Bejeezers

Trip Start May 27, 2010
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16
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Trip End Aug 31, 2011


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Flag of United Kingdom  , England,
Monday, September 13, 2010

After a traumatic start involving a day off work and tube strikes, I saw out the boring working week and had planned to make my maiden visit to the Redback.  For those not in the know, the Redback in Acton is an Aussie/Kiwi establishment not too far from our house.  This establishment puts on cheap drinks Thursday through to Sunday, which tends to attract a lot of the bogans Australia thought they were rid of.  There's a first time for everything, but sadly, Friday night was not to be my first, for I scored tickets to only my favourite group in the world, MUSE!  Even before I came to London I had wanted to get my hands on tickets for the September concert, and on Friday afternoon Huggins emailed me to let me know she had the goods, and off we trundled to Wembley Stadium after crashing her work cocktail party and skulling a few wines and munching on some pizza.  It is almost 12 months to the day since I was standing outside a venue in New York City listening to them play a live broadcast for the MTV Awards, and lead singer Matt Bellamy came out to play outside.  It was wicked.  The show on Friday night would have to be up there as one of the best I have ever seen.  I think even if I had been booked in to have dinner with the Queen that night I would've stood her up for a look-in at a Muse concert.  Love love love them.  So I was on a high when I went home, and they have been playing flat out on my iPod ever since!


I'm now a paid up fully-fledged member of a gym.  It's located just downstairs from my office so there are literally no excuses to make for not being bothered to go to the gym after work.  In light of this membership, I made the most of the weekend and binged on the 30 euros worth of chocolate I bought in Bruges and put a fair dent in a slice of chocolate cake at work on Friday.  Sadly, it was quite dry, and there was nothing terribly enjoyable about it, so I don't think it really counts.  And yes, I finished it regardless!  I ate waffles and pizza and Burger King.  So bring on the skinny!  The fate of the Heathrow Injection, in my case, is sealed (in a crisp packet).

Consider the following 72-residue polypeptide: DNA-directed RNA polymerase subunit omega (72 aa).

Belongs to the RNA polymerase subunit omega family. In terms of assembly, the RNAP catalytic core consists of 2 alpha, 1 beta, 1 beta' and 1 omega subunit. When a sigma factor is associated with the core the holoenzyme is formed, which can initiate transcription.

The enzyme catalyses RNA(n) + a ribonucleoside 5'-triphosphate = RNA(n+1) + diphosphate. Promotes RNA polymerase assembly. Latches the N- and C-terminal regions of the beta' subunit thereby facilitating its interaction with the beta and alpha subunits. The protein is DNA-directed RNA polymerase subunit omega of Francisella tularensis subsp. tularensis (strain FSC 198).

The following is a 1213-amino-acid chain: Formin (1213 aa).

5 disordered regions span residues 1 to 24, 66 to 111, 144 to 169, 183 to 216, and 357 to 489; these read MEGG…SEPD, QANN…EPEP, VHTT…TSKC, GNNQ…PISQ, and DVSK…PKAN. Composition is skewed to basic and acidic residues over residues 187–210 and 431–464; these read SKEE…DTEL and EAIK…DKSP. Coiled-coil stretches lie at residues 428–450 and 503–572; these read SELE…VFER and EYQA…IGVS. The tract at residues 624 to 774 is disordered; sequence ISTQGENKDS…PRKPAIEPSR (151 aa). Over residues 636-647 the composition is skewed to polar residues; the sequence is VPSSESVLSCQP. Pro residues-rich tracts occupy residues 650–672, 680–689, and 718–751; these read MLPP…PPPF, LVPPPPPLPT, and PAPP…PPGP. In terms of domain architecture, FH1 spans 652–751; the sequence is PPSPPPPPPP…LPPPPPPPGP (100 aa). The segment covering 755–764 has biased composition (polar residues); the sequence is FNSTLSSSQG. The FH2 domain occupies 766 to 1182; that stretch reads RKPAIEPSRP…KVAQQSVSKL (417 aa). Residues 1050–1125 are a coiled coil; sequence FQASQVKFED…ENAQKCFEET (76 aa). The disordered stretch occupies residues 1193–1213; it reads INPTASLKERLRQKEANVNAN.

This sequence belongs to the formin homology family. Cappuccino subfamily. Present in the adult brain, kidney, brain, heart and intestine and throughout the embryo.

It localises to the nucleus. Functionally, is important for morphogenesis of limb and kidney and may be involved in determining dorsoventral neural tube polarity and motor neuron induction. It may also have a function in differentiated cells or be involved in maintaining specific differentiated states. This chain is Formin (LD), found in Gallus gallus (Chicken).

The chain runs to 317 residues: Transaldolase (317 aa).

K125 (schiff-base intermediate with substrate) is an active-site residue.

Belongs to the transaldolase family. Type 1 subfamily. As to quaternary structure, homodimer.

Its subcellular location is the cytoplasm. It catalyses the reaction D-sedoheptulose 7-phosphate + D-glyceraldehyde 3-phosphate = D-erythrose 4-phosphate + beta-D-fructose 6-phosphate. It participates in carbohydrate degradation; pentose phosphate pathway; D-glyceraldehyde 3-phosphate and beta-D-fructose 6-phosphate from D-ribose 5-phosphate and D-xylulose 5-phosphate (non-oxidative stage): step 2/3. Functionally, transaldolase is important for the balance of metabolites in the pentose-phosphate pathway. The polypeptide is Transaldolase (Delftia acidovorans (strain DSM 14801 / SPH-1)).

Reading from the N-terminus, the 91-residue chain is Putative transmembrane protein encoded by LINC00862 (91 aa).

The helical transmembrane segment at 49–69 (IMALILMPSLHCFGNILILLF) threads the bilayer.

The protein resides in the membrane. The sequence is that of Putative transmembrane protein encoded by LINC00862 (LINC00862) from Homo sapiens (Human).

On the same day as joining the gym, my spirits were heightened when I purchased a book of "1000 things to do in London for under 10".  This is sure to be my new bible.  Not that I really had an old one to compare it to.  But yeah, I'm excited, and have already doggy-eared a few pages for things I might like to do on my "off" weekends, although I think some of the doggy-ears might be a bit crooked given that I was folding them on the bus and the bus crashed (no one was hurt).  I considered for a fleeting moment attempting what Julie in the film Julie & Julia did by completing a recipe from the book every day and blogging about it, although in my case it would be completing one of the 1000 things every day until I'd reached the end of the book, or my stay in London, whichever came first.  The moment was indeed fleeting though, and the idea left my mind almost as quickly as it entered it.  Instead, I decided on Saturday to take the book's advice and head to the National Portrait Gallery to see the entrants and winner of the BP Portrait Award.  The exhibition was great, highlighting the fact that there are some really talented people around.  After this I headed to the Natural History Museum to brush up my knowledge of the big bang and evolution and shake hands with a whale.  While I was there I learnt that you can't actually shake hands with a whale because they have no hands.  Bit of trivia.  It was a cool day out though, and I felt good for doing something cultural.  998 things left and counting. 
 
I made a trip to Thorpe Park with the girls on Sunday, just to shake things up a bit.  Thorpe Park is a big theme park which boasts a range of terrifying rollercoasters large enough to scare the bejeezers out of even the reigning winner of the World's Strongest Man competition.  I've never really been a rollercoaster sort of person - the Big Dipper at Luna Park in Melbourne was always enough to frighten me, and the rollercoaster at Tivoli Gardens in Copenhagen was my first upside-down experience, so one could imagine my terror when I looked up to see the Stealth ride looming down on me, and the horrific screams coming from the depths of its passengers' lungs.  Yep, it was scary.  Gemma and I exercised our "CHAI TEEEEEAAA!!!" ritual and were left rather unsettled by the whole experience - Gemma, so scared she couldn't even make any noise!  The craziest thing about it was the speed at which it took off.  It was like what I imagine being in a rocket ship would be like at blast off.  The orange shirt guy was hilarious to watch - he was all dancing and laughing and having a great time while he was being strapped in and waiting for the hydraulic thrusters to kick in and launch him up into the sky, and when they finally did, he was put back in his box, G forces stopping him in his tracks.  Yeah, cop that orange shirt guy.  Wanker.  The Saw ride was scary too, although not nearly as daunting as we first thought.  The thing with rides is that you line up, you're scared, you get strapped in and make sure you're confident that the seatbelt isn't going to come undone, and then in less than 30 seconds it's all over and you're left to untangle your hair, and your nerves.  You get off the ride, go and check out the photos that are taken mid-flight, laugh at the ridiculous and terrified expressions on your faces and then think "why did we just do that to ourselves?".  It was a great day out but we were all left dishevelled, exhausted and with little or no voices!  The rides at Oktoberfest look like child's play compared with Thorpe Park, even with a belly full of German beer!